– While there have been a number of fine pandemic documentaries, such as Totally under Control, this one tackles the crisis from the perspective of China and the government’s desperate attempts to quell the media fallout and suppress its own citizen journalists.
– It’s much less intimate than One Child Nation, but has a similar agenda offering a rare glimpse into the politics of China without being tainted by propaganda filters.
– A slick production, this timely documentary gives a mouthpiece to ordinary Chinese citizens affected by the pandemic and shows the low-level dissent, which is often counterbalanced by manufactured patriotism.
– Capturing priceless moments, offering an introspective angle and doing so in a bold fashion, In the Same Breath is a startling watch riddled with question marks.

An excellent 8 on the splingometer!

And finally a music documentary on Showmax…


The story of a musician born HIV+ in 1985 and his collaborative awareness campaign to wipe out AIDS in Zambia and beyond.

Writer-Director: Tyler Q. Rosen

Features: Thomas Buttenschøn, John Chiti and Maiko Zulu

– Zambian-born musician, Thomas Buttenschøn, returned to his mother’s homeland on a mission to make peace with his past and to create a new legacy.
– It’s said that music has the power to heal… Thomas has taken a step further, using his unique musical talents in a bid to educate and empower Zambians and by extension the people of Africa.
– Wild misconceptions, ostracisation and fear have created a situation where citizens would rather live in ignorance than know their HIV status.
– Having been born HIV+, Buttenschøn is a living example of someone who has made a success of their life into their 30s with the help of antiretroviral drugs.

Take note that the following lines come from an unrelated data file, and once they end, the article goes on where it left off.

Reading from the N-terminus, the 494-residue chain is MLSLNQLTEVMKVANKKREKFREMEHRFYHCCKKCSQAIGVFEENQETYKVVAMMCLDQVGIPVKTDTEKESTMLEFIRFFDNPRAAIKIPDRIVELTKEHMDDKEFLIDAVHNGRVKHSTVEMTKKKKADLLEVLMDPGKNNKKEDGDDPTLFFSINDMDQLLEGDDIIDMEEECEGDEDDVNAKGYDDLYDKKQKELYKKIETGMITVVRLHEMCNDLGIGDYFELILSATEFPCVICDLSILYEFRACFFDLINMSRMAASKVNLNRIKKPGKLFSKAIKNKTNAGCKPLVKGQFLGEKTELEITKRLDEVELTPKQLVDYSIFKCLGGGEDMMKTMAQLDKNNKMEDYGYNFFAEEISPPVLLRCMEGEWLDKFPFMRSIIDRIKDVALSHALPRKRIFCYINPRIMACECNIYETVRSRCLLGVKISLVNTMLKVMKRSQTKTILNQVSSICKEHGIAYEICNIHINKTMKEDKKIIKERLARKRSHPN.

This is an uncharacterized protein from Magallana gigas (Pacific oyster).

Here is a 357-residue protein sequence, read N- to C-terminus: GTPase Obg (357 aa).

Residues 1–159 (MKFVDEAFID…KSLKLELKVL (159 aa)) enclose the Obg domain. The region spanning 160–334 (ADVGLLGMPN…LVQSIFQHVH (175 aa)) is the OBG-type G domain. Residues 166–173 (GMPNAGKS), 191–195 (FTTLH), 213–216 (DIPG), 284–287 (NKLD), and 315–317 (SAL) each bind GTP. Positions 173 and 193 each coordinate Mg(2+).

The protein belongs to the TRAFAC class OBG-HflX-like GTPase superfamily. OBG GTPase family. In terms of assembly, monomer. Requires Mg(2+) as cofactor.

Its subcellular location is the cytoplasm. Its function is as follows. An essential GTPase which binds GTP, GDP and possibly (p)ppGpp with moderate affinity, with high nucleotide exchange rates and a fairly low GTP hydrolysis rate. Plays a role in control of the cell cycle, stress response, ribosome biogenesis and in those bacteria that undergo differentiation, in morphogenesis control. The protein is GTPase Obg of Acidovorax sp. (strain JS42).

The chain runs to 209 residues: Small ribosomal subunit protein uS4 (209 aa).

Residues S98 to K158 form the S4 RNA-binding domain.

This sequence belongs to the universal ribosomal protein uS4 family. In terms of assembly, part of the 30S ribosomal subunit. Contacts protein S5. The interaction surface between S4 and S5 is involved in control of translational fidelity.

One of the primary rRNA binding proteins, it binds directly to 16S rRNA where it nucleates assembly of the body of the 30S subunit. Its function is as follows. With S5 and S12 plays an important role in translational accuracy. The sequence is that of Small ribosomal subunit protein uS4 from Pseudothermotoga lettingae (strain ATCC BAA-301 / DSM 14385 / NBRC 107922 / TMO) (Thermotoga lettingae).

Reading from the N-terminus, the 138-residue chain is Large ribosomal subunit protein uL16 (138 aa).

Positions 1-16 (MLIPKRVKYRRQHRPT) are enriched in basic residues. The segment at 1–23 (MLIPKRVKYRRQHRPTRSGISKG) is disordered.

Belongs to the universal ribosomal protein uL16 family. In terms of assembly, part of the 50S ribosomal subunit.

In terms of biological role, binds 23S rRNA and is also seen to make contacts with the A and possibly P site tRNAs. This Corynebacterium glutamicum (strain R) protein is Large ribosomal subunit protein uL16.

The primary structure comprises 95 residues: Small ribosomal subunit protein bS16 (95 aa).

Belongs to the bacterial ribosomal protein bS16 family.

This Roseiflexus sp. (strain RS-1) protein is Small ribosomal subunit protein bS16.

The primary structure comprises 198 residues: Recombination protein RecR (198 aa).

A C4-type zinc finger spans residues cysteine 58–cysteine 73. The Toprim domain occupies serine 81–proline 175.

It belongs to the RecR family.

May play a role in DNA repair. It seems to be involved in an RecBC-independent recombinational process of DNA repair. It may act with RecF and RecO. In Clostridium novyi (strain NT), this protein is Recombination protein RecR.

– Father of two healthy children, he felt a calling to find out more about his mother’s final days and to serve as an ambassador in raising awareness through this music documentary.
– While it starts off slowly, the pieces quickly come together as the main thrust of this documentary is realised through Thomas’s music and collaborations with local artists.
– The title Doin’ My Drugs starts to make more sense as this earnest and emotive film builds into something special.
– A character portrait and message documentary, its modest guerilla shooting style feed into its raw, honest and intimate mood.
– Getting a cross-section of Zambia’s musical talents with Buttenschøn as a spiritual guide, the love-in-action is inspiring.

A solid 7 on the splingometer!

So just to wrap up…

MINARI… a beautiful, nuanced, tender, vivid, well-acted and quietly powerful family portrait drama… An excellent 8!

IN THE SAME BREATH… a bold, emotive, eye-opening and slick behind-the-scenes documentary on the Wuhan outbreak and China’s political machinations… An excellent 8!

DOIN’ MY DRUGS… an earnest, heartfelt and music-driven character portrait turned important HIV/AIDS awareness initiative… A solid 7!

For more movie reviews, previous Talking Movies podcasts and upcoming Bingeing with Spling watch parties visit

And remember, Don’t WING it, SPL!NG it!